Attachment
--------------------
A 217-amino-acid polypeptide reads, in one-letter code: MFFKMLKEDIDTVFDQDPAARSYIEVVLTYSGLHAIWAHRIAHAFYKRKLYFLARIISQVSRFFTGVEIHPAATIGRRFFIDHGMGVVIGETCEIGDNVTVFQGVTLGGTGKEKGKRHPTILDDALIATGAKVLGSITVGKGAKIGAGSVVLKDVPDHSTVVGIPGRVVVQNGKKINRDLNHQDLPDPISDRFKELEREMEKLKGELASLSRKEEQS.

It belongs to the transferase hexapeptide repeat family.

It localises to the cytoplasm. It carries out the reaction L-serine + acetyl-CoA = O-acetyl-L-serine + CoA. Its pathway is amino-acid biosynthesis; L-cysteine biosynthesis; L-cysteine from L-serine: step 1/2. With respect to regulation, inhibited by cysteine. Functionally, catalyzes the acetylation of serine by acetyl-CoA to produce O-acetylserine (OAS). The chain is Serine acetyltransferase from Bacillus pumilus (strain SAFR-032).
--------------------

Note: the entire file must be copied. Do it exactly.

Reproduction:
A 217-amino-acid polypeptide reads, in one-letter code: MFFKMLKEDIDTVFDQDPAARSYIEVVLTYSGLHAIWAHRIAHAFYKRKLYFLARIISQVSRFFTGVEIHPAATIGRRFFIDHGMGVVIGETCEIGDNVTVFQGVTLGGTGKEKGKRHPTILDDALIATGAKVLGSITVGKGAKIGAGSVVLKDVPDHSTVVGIPGRVVVQNGKKINRDLNHQDLPDPISDRFKELEREMEKLKGELASLSRKEEQS.

It belongs to the transferase hexapeptide repeat family.

It localises to the cytoplasm. It carries out the reaction L-serine + acetyl-CoA = O-acetyl-L-serine + CoA. Its pathway is amino-acid biosynthesis; L-cysteine biosynthesis; L-cysteine from L-serine: step 1/2. With respect to regulation, inhibited by cysteine. Functionally, catalyzes the acetylation of serine by acetyl-CoA to produce O-acetylserine (OAS). The chain is Serine acetyltransferase from Bacillus pumilus (strain SAFR-032).